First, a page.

After the retirement of the Aludra Mk.1 around the turn of the last decade, the Royal Malaysian Air Force (RMAF) issued a tender for the provision of a new Tactical Unmanned Aerial System (TUAS) in May 2020. Malaysian companies are currently offering two drone types for this requirement, these being the Aludra Camar by CRTM (now Deftech Aviation) and the Deftech Wangsa developed in collaboration with Leonardo of Italy. The Royal Malaysian Navy (RMN) meanwhile received a donation of twelve ScanEagle 2 UAVs from the United States in May 2020. [7] [8]
 

The Deftech Wangsa seen here without a part of its nose fitted.

A decade before, in 2009, it was announced that Malaysia would become the first country in the region to produce its own medium-altitude long-endurance (MALE) UAVs in collaboration with Adcom Systems of the United Arab Emirates. The MALE UAV that was to be produced was the Yabhon-R, now designated as the Yabhon-Aludra. Offering an endurance of some 30 hours, the Yabhon-Aludra positioned itself as an ideal candidate for the RMAF's upcoming MALE UAV requirement. [9] A lack of concrete interest from the Malaysian Armed Forces prevented this promising collaboration of coming to fruition however.


As of 2021, the Malaysia's MALE UAV requirement remains unfulfilled. [10] Deftech is currently collaborating with Turkish Aerospace Industries (TAI) to offer the Anka-S UAV for the RMAF's MALE UAV programme. [10] [11] Other UAVs reportedly under consideration are the U.S. MQ-9 Reaper, the Russian Orion-E, the Chinese Wing Loong II and CH-4B, the French Patroller-S, the British Watchkeeper WK450, and the Italian Falco. [12] The Anka-S has long been considered the favourite type to fullfill the RMAF's requirement, although the recent rise of the Bayraktar TB2 might have also secured its late entry into the competition. Any of the Turkish types would provide Malaysia with an armed UAV capability, although this interestingly does not appear to be a stated requirement for Malaysia's MALE UAVs.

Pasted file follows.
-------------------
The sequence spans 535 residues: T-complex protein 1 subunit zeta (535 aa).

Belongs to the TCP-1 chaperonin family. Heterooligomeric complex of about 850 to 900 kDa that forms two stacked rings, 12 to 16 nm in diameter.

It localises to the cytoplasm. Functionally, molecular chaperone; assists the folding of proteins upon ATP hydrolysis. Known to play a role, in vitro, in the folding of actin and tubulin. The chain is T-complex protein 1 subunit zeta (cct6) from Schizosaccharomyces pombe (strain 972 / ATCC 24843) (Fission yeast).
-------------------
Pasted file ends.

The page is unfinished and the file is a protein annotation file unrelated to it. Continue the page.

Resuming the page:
Deftech's UAV lineup. The Multirotor UAVs and the VTOL-0x series of UAVs are commercially-available Chinese-made drones.

With the upcoming acquisition of a MALE UAV system by Malaysia finally addressing the Malaysian Armed Forces's long-standing requirement for such a capability, the country is slowly on its way towards attaining the capabilities most neighbouring countries already possess for decades. In the future, Malaysia could also attempt to address the lack of tactical UAVs (like the RQ-11 Raven) in the inventory of its armed forces. Whether it will source these systems from its own industry or from abroad is unknown, but is Malaysia to finally capitalise on its indigenous technology base, perhaps in collaboration with foreign UAV manufacturers, great feats will certainly await.

Surveillance Unmanned Aerial Vehicles - Operational

  • Fulmar X [2017] (Malaysian Maritime Enforcement Agency. Operated from ships)
  • ScanEagle 2 [2020] (Royal Malaysian Navy)


VTOL Surveillance Unmanned Aerial Vehicles - Operational

 

Target drones- Operational

  • ALBA (Operated by Aerotree on behalf of the Malaysian Armed Forces)
  • SCRAB II (Operated by Aerotree on behalf of the Malaysian Armed Forces)
  • Banshee (Operated by Aerotree on behalf of the Malaysian Armed Forces)


Indigenous Fixed-Wing UAVs (Prototypes)


Indigenous VTOL UAVs (Prototypes)

 

Surveillance Unmanned Aerial Vehicles - Retired


A Malaysian ScanEagle 2.

[1] Malaysia moves to become a drone hub for Southeast Asia https://asia.nikkei.com/Economy/Malaysia-moves-to-become-a-drone-hub-for-Southeast-Asia
[4] Group of Companies Unmanned Systems Technology Sdn Bhd (The UAS) https://www.ctrm.com.my/acomp4_a.php 
[7] Malaysia Confirms US Aid Package in Shape of Aerial Drones https://www.benarnews.org/english/news/malaysian/malaysia-china-06072019180647.html
[9] Malaysian Firms Manufacture Flighty MALE http://www.satnews.com/story.php?number=406237562